Google plans to equip 400 train station across India with high-speed Internet, as announced by the company’s CEO Sundar Pichai last Sunday. This announcement occurred at the same time that India’s Prime Minister Narendra Modi visited Google’s headquarters in Mountain View, California. Bringing high-speed WiFi to rural areas of India by 2019 is one of Modi’s goals as part of his Digital India Initiative.

Google is collaborating with Indian Railways and RailTel, an Internet service provider along railway lines. By the end of next year, 100 railway stations will have Internet. This will grant access for the 10 million people who use the stations every day.

India’s huge market will benefit Google greatly, as the company profits off advertising. However, India’s limited infrastructure will still prove an obstacle. Both Google and its competitor Facebook have experimented with drones and balloons to offer service to rural areas. Kevin Krewell, principal analyst at Tirias Research, commented on the difficulties of building in developing areas: “Power can be a problem. Running new wires is difficult — and keeping those wires from being stolen even more so.”

Article via TechNewsWorld, 29 September 2015

Photo: Train at Mahim Junction, Mumbai via Adam Cohn [Creative Commons Attribution-NonCommercial-NoDerivs]

Gone are the days when law firms could rely on business from traditional sources. Due to the financial crisis in 2008, many law firms are still operating on a leaner staff and are looking for ways to cut expenses. To mitigate this need firms are looking to grow their expertise by connecting with outside experts, while also lowering their costs. In the information age, this means relying more on external digital sources for research instead of traditional in house law libraries.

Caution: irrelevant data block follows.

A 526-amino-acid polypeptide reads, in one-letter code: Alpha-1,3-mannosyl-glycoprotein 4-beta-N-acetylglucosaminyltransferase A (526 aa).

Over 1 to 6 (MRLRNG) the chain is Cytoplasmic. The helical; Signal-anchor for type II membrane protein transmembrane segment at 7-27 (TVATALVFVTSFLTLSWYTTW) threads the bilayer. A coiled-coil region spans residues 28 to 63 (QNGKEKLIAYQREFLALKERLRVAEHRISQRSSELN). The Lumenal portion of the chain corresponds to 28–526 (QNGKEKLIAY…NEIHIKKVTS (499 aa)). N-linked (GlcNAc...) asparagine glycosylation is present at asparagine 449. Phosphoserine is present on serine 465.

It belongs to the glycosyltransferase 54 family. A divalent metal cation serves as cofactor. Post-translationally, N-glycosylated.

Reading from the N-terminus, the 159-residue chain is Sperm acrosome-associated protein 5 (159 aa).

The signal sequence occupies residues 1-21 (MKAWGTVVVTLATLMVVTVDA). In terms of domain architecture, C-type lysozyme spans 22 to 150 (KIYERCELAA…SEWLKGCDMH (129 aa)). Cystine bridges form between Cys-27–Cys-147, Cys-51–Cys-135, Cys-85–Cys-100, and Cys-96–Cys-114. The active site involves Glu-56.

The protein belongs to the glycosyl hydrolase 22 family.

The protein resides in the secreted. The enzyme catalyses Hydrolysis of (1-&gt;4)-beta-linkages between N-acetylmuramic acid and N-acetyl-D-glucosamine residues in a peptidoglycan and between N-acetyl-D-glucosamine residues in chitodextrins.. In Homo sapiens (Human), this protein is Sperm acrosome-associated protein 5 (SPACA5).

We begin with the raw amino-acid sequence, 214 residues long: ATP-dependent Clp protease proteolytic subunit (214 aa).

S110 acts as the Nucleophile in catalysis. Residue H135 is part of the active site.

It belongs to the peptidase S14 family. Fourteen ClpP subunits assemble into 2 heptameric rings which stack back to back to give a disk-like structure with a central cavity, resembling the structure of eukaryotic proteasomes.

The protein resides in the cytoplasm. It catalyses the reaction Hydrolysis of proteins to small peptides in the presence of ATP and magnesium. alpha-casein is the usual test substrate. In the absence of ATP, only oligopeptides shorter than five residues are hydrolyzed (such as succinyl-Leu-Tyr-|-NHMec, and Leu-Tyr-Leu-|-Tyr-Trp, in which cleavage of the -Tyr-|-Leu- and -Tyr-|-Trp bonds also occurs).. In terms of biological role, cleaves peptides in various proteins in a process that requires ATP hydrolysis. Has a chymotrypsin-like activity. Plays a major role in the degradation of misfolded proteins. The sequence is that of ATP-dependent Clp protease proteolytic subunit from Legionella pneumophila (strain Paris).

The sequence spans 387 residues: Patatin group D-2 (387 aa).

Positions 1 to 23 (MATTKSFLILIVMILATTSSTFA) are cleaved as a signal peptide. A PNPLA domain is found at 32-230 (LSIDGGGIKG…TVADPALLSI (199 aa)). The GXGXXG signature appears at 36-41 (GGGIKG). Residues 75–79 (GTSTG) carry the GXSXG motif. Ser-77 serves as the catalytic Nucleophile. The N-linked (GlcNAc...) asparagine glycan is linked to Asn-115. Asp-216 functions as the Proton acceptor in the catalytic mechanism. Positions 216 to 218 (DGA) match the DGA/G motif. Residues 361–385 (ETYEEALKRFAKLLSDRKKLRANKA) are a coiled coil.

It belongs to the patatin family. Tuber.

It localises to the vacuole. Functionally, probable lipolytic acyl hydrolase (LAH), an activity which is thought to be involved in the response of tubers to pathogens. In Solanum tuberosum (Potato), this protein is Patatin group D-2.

Many prominent law firms have cut their costs by shrinking the size of their law library. In this leaner model, law firms cannot afford the costs of duplicate content and a buffet style approach to purchasing information. The demand for sophisticated research has increased, making law firms more dependent on access to vast amounts of content.

Two venders, LexisNexis and Westlaw are leading the market of law firms looking to meet the high information demand. As outsourcing has become more accepted in the legal community, there are more new companies coming aboard to meet legal information needs. Outsourced consultants are valuable to law firms because they can deliver high level services and expertise at scale. The companies allow law firms to take advantage of both broad and deep information, along with industry expertise, something that in house libraries alone cannot match.

For law firms, this means a lower administrative burden while increasing efficiency. As law firms conform and adjust to a changing market and economy, these services offer a means of staying relevant and competitive.


Article via LegalTechNews, 1 October 2015

Photo: law books via  Mr.TinDC [Creative Commons Attribution-NonCommercial-NoDerivs]